844 days, 20,256 hours, 1,215,360 minutes, or 72,921,600 seconds. That is the approximate duration of my world tour. I never wanted it to end and now, in a manner of speaking, I suppose it never has to. If you wish to go by country do so by clicking on one above. They are numbered in the order I visited them, more or less. If you enjoy reading about it even a tenth as much as I enjoyed living it then you will not have wasted your time. Grab a refreshing beverage, settle in a comfortable chair, and make a journey across the world, experiencing it as I did. Then get off your ass and check it out for yourself. You're not getting any younger.

No Country For Young Women (Zaqatala, Azerbaijan)

May 15th, 2010 - Where the hell am I and what the hell have I been doing? Well, I've just landed in Tbilisi, Georgia and as far as my activities go I hardly know where to start. Before I backtrack allow me to share a short tale. I came close to landing myself in a pickle while crossing one of the land borders from Azerbaijan to Georgia. My visa clearly stated that it was valid until May 14th, 2010 but Immigration Soldier Guy tried to tell me that it actually expired on the 13th. That's intuitive.

After relaying this tidbit he chucked my passport to the side and went on with processing other folks. I just stood there with a stupefied look on my face and began to ponder. I called my friend in Zaqatala, told her I may have a problem, and requested that she remain on alert. I waited and watched Mr. Border Guard make calls and type things on his computer for 20 minutes or so. I drafted a text message that simply read 'I'm in trouble' just in case I needed to send a quick distress call. Fortunately, I was granted permission to disembark and proceed across the bridge to the Georgian side. All that worrying for nada.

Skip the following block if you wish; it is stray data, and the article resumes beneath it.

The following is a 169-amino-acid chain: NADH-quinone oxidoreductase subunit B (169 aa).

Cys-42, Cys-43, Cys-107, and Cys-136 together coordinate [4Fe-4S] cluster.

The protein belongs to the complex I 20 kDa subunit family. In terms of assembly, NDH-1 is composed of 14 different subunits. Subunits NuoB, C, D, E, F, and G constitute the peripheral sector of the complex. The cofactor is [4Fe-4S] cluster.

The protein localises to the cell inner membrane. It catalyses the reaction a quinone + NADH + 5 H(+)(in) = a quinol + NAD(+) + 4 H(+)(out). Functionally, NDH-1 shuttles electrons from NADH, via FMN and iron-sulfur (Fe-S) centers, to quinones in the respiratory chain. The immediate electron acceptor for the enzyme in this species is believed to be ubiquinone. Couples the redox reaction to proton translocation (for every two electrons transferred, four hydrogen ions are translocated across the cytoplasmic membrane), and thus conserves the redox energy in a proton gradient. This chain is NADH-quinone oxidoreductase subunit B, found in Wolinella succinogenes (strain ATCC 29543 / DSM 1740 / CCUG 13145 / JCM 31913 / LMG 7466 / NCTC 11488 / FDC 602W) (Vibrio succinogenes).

After exiting the border area I had a ring side seat to UTDFC (Ultimate Taxicab Driver Fighting Championship). I began to negotiate a rate to Tbilisi and in the process may have precipitated a brawl, although I cannot be certain I was the proximate cause. I have a feeling the two combatants had a history. While I was negotiating with three different cab drivers a fourth pulled up and addressed me as well. One in particular seemed to take offense with the interloper and words were exchanged. The situation escalated when the interloper pulled over and exited his vehicle to add a more personal touch to the confrontation. It got ugly and before I knew it punches were exchanged. I felt it best to get into my cab of choice and make my escape. I love it when men fight over me.

Single female? Looking for a fresh start? Want to live in an exotic place where you can express yourself and just be you? Then stay the hell away from Azerbaijan. Don't get me wrong. My visit there was extremely rewarding but a bastion of feminist innovation it is not.

My stay with a female Peace Corps Volunteer in Zaqatala was a real eye opener. Löki (pronounced Luke-ee) has been living in Azerbaijan for about 20 months and is a wealth of information concerning the culture. She has had to make a lot of adjustments, not the least of which is suppressing her buoyant effervescent personality. She is an extremely friendly person. Normally this is an asset but in a socially repressed society it can be a real liability.